What Is A Tip For Writing A Blurb About Yourself?
To help you write a good blurb about yourself, we asked CEOs and CHROs this question for their best advice.
From creating a hook to being straight-forward, there are several recommendations that may help you write effective blurbs to showcase your professional background.
Here Are 13 Tips For Writing Blurbs About Yourself:
- Create a Hook
- Include Goals and Aspirations
- Show Off Your Achievements
- Impress With Correct Grammar
- Keep The Blurb Simple and Engaging
- Make Your Introduction Connect With People
- Leave Your Audience Wanting More
- Highlight a Bit of Personal Flairs
- Be Conversational and Authentic
- Write in The Third Person
- Show Modesty
- Be Straight-forward
- Highlight Your Passion
Create a Hook
People want to know that you’re credible, but most would rather skip a long-winded resume reading. Be it a bio for an article or an intro for a speech, keep the blurb brief, accurate, and enticing enough to leave them wanting more. Your work can and should do the heaving lifting.
For example, I often use the following: Tim Toterhi is not your usual HR guy. The CHRO, coach, and author are passionate about rethinking old thinking. Ever the contrarian, Tim approaches his practice with a playful smile and an eyebrow up.
With this technique, my audience knows what they are in for, in about 12 seconds.
Tim Toterhi, Plotline Leadership
Include Goals and Aspirations
Although it is easy to treat a blurb as a mini biography about your background and accomplishments, it is just as important to include hopes and goals.
Those who read your blurb, especially those associated with businesses, and find your background interesting, will be compelled to know more about who you are and what you wish to pursue, thus providing them this information will encourage further engagement.
Whether it’s skill acquisition, professional aspirations, or personal growth goals, including benchmarks that you wish to pursue, will provide a better indication of the person you are, as well as who you would like to become.
By including these goals, you can create a connection to your audience on a human level and will go far beyond just general credentials and accomplishments.
Yuvi Alpert, Noémie
Show Off Your Achievements
Many individuals find it difficult to write an effective blurb about themselves. This is often because they have a hard time writing about themselves without feeling boastful. Now is the time to take pride in what you have accomplished and how far you have come.
Write about all the achievements you have acquired and skills that make you a valuable asset. If you are feeling uncomfortable, then more than likely you are on the right track towards building a blurb that properly shows off how incredible you are.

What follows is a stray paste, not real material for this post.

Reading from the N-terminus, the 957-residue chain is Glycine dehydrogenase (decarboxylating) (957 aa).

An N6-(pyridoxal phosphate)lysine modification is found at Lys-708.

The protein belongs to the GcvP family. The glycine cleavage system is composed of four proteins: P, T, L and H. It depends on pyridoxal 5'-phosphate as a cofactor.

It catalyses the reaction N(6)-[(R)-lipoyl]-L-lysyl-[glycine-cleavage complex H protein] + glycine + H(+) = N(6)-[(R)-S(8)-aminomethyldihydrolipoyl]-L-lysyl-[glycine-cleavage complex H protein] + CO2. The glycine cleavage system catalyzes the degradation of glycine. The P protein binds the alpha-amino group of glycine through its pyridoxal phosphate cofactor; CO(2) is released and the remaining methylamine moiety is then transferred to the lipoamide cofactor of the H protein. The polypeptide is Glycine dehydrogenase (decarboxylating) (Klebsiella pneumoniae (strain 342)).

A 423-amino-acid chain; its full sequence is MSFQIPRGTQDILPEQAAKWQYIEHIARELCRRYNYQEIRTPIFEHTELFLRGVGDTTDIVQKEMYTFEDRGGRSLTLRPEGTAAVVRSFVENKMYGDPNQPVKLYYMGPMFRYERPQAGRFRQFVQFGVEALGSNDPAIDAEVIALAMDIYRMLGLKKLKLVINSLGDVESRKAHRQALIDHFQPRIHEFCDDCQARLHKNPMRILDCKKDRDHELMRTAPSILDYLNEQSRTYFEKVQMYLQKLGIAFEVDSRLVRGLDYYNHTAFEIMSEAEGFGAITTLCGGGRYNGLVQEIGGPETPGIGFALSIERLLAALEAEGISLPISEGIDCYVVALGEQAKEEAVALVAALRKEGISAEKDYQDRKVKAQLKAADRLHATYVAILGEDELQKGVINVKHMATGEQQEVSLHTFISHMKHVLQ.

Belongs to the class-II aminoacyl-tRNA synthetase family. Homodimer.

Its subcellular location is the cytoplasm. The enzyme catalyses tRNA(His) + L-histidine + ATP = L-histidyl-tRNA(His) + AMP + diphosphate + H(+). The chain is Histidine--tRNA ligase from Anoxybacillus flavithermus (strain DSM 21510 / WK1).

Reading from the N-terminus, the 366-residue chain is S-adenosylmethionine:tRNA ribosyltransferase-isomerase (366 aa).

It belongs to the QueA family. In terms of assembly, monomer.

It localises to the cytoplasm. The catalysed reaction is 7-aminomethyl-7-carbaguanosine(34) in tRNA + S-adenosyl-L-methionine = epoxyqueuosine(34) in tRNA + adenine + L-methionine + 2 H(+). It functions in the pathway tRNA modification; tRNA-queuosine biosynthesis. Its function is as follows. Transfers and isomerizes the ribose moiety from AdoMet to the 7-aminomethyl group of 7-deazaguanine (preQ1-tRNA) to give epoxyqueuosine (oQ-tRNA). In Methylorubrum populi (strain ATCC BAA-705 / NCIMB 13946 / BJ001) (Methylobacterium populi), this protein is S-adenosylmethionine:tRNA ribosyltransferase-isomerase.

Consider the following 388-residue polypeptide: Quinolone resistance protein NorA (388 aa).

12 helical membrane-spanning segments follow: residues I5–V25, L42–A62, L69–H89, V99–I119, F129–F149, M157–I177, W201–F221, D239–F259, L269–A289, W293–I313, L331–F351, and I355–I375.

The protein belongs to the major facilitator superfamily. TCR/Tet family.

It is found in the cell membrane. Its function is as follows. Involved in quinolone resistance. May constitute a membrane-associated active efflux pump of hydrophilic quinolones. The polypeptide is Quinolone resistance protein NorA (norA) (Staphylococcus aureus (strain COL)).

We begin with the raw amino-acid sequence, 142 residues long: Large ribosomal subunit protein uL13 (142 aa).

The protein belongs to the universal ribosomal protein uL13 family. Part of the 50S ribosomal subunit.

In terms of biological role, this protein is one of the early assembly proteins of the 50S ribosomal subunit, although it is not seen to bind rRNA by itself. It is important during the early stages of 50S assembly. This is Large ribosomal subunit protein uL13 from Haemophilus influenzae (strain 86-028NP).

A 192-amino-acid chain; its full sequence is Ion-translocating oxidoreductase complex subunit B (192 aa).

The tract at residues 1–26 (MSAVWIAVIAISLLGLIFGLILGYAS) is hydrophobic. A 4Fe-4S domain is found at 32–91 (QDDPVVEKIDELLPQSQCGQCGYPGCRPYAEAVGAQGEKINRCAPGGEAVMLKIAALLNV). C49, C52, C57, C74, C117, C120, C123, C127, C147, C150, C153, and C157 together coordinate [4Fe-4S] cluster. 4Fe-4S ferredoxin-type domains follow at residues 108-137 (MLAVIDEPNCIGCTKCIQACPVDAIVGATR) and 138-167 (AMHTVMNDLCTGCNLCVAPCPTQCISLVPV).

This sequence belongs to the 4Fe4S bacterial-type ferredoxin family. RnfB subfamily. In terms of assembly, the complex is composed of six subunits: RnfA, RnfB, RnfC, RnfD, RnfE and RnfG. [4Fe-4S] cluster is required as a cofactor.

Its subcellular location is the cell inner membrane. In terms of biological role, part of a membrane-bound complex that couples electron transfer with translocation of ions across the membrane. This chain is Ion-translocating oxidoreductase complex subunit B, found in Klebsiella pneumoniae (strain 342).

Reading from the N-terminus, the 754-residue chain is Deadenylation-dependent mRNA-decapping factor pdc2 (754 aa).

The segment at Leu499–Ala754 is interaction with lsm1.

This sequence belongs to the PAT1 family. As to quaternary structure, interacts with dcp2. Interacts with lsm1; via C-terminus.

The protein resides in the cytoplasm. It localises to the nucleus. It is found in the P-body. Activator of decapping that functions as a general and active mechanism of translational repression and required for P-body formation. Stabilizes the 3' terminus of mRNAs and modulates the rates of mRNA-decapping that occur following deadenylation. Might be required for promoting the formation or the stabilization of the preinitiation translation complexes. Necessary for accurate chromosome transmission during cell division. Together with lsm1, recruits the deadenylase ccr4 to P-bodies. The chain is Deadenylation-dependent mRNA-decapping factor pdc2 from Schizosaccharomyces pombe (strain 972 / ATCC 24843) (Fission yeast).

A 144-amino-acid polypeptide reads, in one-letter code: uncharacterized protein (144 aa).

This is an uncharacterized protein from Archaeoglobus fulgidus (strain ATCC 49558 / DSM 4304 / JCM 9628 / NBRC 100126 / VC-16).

Brandon Brown, GRIN
Impress With Correct Grammar
It is surprising how many people, when writing a blurb about themselves, pay little attention to their grammar, and why you should proofread your work before posting.
In our new world of texts and emails, truncated speech, slang, and emojis have caused many of us to get sloppy or careless when it comes to using proper grammar, and having those mistakes appear in a blurb about yourself can give a very unprofessional first impression.
Therefore, make sure to scour your blurb for misspelled words, correct punctuation, check for run-on sentences and look for proper capitalization.
By performing this simple check, your audience will not be distracted by elementary mistakes, and instead, focus on your content, providing them the positive impression you desire.
Adelle Archer, Eterneva
Keep The Blurb Simple and Engaging
Lead with something unexpected and memorable without being self-important when writing a blurb about yourself. Avoid unnecessary adjectives and sharing irrelevant details that generally don’t matter to the audience you’re speaking to.
People don’t need to hear your name-drop or memberships you hold, but they may be interested to learn your career started as a restaurant mascot or you were voted most likely to invent a new ice cream flavor.
Instead of talking about the stack of papers you’ve published, briefly mention you’re published in a specific resource that is relevant, followed by who you are passionate about serving and what problem you work to solve.
Keep it simple, specific, and reasonably down to earth so your audience won’t read your blurb as condescending.